I've always believed that Media Buying should be one part Art and one part Science. The Science piece relates mostly to the application of data and research to target a customer. It is also very focused on driving cost efficiency. The Art side of the equation has more to do with creative solutions and environment selection. It is more concerned with creating impact. Importantly, it also relies on "gut" decisions.
Over the last few years the Scientists have seized the kingdom and the Artists have been banished to the northern wall (yes, "Game of Thrones"). There are several reasons for this, but in part, it is the outgrowth of media agency reaction to client procurement officers demanding lower media costs. No doubt, the Scientists are best equipped to manage this task. They have architected big data teams and upgraded audience targeting capabilities, which in turn, contribute to more efficient media buys. They have implemented automated buying systems to improve the efficiency of the buy/sell process. By their nature they have turned a blind eye to some of the pitfalls of the "efficiency first" buying strategy, such as over-delivering frequency at the expense of reach, ad placements that are never actually viewed or placements that appear in remarkably incongruous environments. To argue with them is akin to defying the Lannister clan.
So, I was pleasantly surprised last month when I read that PepsiCo announced it was disbanding their marketing procurement team and turning those responsibilities over to individual brand managers. I don't know the motivation behind this move. Maybe some of the procurement team had moved on, or maybe they realized that they had pretty much squeezed all the blood from that stone. Or, maybe one of the most creative marketing companies of the last 50 years realized that the pendulum had swung too far in favor of the Scientists at the expense of creativity and impact.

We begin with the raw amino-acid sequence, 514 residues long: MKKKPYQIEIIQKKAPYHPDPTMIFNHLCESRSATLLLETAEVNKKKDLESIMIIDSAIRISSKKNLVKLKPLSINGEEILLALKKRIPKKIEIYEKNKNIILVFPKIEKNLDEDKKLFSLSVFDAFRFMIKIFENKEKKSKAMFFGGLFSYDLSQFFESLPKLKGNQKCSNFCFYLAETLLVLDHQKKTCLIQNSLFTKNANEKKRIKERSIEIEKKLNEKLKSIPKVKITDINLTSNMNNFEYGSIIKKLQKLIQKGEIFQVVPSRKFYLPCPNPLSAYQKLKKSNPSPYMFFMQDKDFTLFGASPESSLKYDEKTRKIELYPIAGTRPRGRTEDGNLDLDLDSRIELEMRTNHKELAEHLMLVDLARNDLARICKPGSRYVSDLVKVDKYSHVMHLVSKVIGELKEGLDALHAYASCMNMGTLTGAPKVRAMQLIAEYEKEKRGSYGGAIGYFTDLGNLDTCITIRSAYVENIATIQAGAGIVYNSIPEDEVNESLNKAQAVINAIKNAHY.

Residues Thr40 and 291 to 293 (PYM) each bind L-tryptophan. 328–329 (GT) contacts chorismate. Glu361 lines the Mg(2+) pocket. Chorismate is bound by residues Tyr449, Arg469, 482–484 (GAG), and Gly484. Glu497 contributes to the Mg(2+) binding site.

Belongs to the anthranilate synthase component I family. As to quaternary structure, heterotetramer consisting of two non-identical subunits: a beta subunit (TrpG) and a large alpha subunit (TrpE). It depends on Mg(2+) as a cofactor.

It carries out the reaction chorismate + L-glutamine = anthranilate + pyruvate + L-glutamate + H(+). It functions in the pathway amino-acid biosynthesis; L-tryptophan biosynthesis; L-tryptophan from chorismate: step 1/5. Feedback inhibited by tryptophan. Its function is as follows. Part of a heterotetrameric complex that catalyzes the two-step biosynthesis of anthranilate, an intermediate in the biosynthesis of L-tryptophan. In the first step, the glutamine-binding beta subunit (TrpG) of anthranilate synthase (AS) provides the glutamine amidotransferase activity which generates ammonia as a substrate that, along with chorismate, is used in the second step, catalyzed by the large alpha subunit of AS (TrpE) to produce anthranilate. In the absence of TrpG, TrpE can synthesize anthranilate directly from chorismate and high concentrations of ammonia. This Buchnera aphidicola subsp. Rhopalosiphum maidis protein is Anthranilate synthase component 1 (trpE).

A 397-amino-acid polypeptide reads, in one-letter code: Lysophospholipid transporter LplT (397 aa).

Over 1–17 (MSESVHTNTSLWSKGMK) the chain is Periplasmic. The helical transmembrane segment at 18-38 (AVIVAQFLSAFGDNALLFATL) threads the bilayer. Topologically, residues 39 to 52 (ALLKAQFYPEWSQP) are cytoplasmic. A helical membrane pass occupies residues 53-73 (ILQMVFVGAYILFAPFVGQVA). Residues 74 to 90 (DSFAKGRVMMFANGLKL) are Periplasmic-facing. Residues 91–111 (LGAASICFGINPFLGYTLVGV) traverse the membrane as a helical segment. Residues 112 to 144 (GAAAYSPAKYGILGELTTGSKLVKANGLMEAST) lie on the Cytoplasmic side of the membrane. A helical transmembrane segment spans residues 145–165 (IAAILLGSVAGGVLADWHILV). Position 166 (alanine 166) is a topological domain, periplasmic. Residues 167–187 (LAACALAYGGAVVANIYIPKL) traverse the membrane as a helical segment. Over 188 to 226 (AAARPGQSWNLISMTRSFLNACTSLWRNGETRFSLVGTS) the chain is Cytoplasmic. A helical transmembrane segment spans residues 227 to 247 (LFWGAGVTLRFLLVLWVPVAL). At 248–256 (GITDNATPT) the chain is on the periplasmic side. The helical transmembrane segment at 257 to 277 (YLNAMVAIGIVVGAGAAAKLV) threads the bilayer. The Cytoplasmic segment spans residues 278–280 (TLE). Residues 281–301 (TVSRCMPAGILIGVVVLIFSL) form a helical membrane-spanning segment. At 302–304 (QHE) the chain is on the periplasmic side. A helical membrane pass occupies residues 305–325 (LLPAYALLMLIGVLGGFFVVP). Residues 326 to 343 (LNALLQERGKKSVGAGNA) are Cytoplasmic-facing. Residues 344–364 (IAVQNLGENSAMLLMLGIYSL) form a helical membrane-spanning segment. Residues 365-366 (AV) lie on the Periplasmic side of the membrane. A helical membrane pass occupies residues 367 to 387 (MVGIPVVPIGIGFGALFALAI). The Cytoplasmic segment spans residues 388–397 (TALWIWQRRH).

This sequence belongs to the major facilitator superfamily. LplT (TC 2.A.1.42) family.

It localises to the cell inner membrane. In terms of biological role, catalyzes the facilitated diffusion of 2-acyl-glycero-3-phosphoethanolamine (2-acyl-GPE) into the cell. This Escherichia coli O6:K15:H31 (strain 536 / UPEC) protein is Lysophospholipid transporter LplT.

I believe the marketing procurement function has instilled some much needed purchasing discipline into the media buying process. It certainly shined a bright light on some traditional buying processes that needed more rigor and validation. For years media buyers have struggled to respond to clients asking the question, "How do I know if I got a good buy?" The procurement folks and auditors have helped frame the answer.
Back to the Scientists … they will rule the day so long as marketers grade their media agencies and choose their media agencies primarily on cost savings guarantees. This is even more perplexing when many of these cost savings guarantees are derived from numbers re-interpretation or simply buying cheaper ratings points without regard for context. Cost savings do not equal more impactful advertising … nor do more impressions and GRPs.
It's no surprise that we find ourselves in this position. It is so much easier to demonstrate how you saved a client 10% on their media buy vs. quantifying the impact of contextual placements or branded content integrations on building brand value. The Scientists can point to real-time results and industry standard data that are accepted by all, while the Artists have fewer measurement standards. Some brilliant "gut" calls by Artists are never acted on, because they can't be justified by pre-campaign estimates. Their brilliance is only appreciated post-campaign.
For many years Pepsi, Anheuser Busch and a handful of other marketers produced phenomenal creative campaigns enhanced by brilliant media placements. Yes, they cost a lot of money, but the combined effect was powerful brand advertising. Given that TV programming, websites and mobile devices are increasingly cluttered with ad messages and consumers are increasingly finding means to filter or avoid them … and given that fragmentation across all media is making the long-tail even longer … maybe it's time we return the Artists from exile.
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